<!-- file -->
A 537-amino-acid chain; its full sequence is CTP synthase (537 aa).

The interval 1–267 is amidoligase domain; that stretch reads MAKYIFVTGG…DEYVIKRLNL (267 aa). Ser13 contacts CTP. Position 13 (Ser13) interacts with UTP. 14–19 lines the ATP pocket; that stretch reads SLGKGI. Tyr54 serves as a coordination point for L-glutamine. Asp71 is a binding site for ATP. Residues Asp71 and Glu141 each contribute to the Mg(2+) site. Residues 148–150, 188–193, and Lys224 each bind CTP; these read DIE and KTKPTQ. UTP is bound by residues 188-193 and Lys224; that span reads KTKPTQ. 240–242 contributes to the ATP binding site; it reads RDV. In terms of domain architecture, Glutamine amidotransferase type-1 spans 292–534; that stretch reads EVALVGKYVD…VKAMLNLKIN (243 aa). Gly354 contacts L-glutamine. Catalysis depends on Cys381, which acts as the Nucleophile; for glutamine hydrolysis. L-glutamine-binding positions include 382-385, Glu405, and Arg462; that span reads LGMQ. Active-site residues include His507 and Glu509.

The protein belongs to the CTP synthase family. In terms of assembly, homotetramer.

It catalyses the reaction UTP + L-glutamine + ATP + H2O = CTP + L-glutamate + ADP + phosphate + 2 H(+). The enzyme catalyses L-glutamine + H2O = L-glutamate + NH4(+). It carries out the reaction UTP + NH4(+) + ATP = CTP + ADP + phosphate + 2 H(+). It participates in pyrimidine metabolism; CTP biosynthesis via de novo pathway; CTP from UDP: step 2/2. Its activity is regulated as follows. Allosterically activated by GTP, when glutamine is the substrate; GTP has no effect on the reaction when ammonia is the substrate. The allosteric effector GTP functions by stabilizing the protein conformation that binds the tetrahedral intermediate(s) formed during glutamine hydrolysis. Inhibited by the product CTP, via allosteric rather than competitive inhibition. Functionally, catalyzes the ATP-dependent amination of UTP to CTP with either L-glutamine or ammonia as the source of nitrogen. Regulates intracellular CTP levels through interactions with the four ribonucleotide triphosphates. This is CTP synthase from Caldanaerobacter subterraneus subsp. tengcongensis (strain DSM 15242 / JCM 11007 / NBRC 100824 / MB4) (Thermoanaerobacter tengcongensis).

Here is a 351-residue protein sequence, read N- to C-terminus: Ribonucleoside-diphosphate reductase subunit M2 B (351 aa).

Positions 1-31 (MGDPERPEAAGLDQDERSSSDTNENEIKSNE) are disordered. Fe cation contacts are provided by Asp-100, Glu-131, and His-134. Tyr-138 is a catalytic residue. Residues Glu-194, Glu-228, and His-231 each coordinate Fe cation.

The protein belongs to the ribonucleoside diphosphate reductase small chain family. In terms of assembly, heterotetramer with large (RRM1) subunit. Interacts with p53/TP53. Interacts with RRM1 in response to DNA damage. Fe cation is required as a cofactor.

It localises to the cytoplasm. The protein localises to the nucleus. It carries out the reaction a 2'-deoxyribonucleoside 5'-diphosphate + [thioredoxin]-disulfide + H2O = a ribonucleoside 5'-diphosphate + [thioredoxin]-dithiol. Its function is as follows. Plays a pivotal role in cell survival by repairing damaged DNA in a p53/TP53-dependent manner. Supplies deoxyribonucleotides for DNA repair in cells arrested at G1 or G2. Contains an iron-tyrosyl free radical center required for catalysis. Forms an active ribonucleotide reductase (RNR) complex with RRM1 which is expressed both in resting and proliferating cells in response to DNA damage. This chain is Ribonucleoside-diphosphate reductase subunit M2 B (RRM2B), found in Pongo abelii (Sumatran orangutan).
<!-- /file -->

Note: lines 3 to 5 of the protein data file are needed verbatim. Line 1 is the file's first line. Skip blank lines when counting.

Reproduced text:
The protein belongs to the CTP synthase family. In terms of assembly, homotetramer.

It catalyses the reaction UTP + L-glutamine + ATP + H2O = CTP + L-glutamate + ADP + phosphate + 2 H(+). The enzyme catalyses L-glutamine + H2O = L-glutamate + NH4(+). It carries out the reaction UTP + NH4(+) + ATP = CTP + ADP + phosphate + 2 H(+). It participates in pyrimidine metabolism; CTP biosynthesis via de novo pathway; CTP from UDP: step 2/2. Its activity is regulated as follows. Allosterically activated by GTP, when glutamine is the substrate; GTP has no effect on the reaction when ammonia is the substrate. The allosteric effector GTP functions by stabilizing the protein conformation that binds the tetrahedral intermediate(s) formed during glutamine hydrolysis. Inhibited by the product CTP, via allosteric rather than competitive inhibition. Functionally, catalyzes the ATP-dependent amination of UTP to CTP with either L-glutamine or ammonia as the source of nitrogen. Regulates intracellular CTP levels through interactions with the four ribonucleotide triphosphates. This is CTP synthase from Caldanaerobacter subterraneus subsp. tengcongensis (strain DSM 15242 / JCM 11007 / NBRC 100824 / MB4) (Thermoanaerobacter tengcongensis).

Here is a 351-residue protein sequence, read N- to C-terminus: Ribonucleoside-diphosphate reductase subunit M2 B (351 aa).